1. Director – The artistic leader of the team who will tell your kid where to stand, move, enter, exit, and coach them on the best way for his/her character to tell the story. While all directors have individual styles, unless otherwise specified, “directions” should be considered instructions and not suggestions.  One of the most important skills for a young actor to learn is to follow directions. Directors may ask a child to try different physical and vocal character choices.  They should work together to settle on what makes the most sense to the story and over all stage picture. At the end of the day, the actors should defer to the director’s vision and instructors.
  1. Stage Manager – The person who has your number and your back. During rehearsals, the stage manager runs the show.  She will call things to order, call you if you are late, coordinate fittings, schedules, and communication, and is your go-to for all things logistical.. If you receive an email from the SM – read it.  During performances, the stage manager literally runs the show. She will give cues to the folks running the lights, sound, and deck (scenery) crew every time something technical happens onstage.  Like the director, if an SM gives an instruction, it is not a suggestion.  In this case it could be a matter of safety.
  1. Blocking – Blocking is both a noun and verb. It is what the actor does, i.e. My blocking is to” cross Upstage Right and sit in the chair”.  And it is also what the director does i.e. On Thursday, the director will block the scene where I cross Upstage Right and sit in the chair.  Remembering blocking is as important as remembering lines.  And how does a nine-year old do that? They must write it down, write it down, write it down. (Some folks may hear the voice of longtime Raleigh director Haskell Fitzsimmons saying it that way, because once was never enough).   The stage directions included in a script are generally representative of the original production.  Your theatre space may be entirely different from that Broadway venue or Greek amphitheater so actors young and old must ALWAYS bring a pencil – not a pen, it may change – to rehearsal.  Remind them to write it down, write it down, write it down and then, for the love of all that is good, read over it again before the next rehearsal.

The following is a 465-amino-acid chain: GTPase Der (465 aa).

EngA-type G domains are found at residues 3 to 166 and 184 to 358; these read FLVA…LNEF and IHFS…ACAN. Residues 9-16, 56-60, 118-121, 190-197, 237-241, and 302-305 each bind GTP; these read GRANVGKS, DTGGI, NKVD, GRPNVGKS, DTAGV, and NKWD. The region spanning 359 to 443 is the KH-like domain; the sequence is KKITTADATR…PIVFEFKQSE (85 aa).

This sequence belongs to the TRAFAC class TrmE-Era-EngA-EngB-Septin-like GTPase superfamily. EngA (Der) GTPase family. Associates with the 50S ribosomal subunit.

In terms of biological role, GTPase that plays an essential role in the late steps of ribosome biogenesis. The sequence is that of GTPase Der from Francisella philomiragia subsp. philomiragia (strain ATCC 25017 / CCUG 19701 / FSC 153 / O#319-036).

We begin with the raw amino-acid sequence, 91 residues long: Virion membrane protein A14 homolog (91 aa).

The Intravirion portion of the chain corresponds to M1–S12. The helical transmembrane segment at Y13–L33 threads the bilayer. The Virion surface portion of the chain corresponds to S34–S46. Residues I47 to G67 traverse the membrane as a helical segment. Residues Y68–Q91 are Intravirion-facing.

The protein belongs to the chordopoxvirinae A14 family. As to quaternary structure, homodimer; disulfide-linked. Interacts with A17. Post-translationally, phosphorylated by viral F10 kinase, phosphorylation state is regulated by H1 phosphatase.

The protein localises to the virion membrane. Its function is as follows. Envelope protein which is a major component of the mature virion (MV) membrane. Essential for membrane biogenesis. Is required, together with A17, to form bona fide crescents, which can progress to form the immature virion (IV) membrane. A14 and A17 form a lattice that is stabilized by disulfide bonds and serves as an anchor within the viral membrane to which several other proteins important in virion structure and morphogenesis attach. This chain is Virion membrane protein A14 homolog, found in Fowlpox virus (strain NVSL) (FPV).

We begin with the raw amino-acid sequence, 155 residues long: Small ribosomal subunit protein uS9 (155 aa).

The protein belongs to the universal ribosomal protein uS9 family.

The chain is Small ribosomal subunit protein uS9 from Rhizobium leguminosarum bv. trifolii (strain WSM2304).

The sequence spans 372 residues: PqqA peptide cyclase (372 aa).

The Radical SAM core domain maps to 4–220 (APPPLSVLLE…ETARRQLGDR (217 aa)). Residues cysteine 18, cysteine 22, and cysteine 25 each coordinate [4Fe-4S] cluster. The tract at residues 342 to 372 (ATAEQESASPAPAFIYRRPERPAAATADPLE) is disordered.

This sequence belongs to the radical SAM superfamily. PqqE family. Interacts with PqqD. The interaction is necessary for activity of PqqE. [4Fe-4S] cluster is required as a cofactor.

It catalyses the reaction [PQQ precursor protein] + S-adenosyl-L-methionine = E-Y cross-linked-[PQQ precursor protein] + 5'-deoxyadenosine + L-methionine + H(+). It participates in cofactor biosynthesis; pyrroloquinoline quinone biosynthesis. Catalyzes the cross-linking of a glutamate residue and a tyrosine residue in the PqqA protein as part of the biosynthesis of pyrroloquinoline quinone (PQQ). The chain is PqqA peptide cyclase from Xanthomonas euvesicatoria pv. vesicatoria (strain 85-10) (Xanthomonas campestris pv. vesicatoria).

1. Stage Directions – Remember that chair I crossed to “Upstage”? First of all, “crossing” means walking. In relation to the audience, Upstage is away from the audience.  Downstage is towards them.  Stage Right is to the right – from the ACTOR’S point of view.  Stage Left is likewise the actor’s left. Center Stage is exactly that – in the middle of the stage.  If you think of the stage as a ramped tic-tac-toe board, Upstage Right (and my chair) would be on the far right side of the stage, away from the audience.  Note: The audience or house has the opposite perspective of right and left known as “House Left or House Right”.  So if you really want to see me sit in that chair – you’re gonna want to sit House Left and look way upstage.  That’s where I’ll be. In my chair.  Not bitter that the director didn’t put my chair Downstage Center.

That’s obviously not all, but hopefully enough to get you speaking some of their language.  At the panel on August 27th, we will have some of our favorite local acting teachers show YOU some memorization and vocal techniques to help you coach your child.  I still can’t throw a baseball worth a darn but I relish every time he asks me to go to the batting cage.   Our hope over the summer is that we can give you some tools to enjoy sharing this experience with your theatre kids!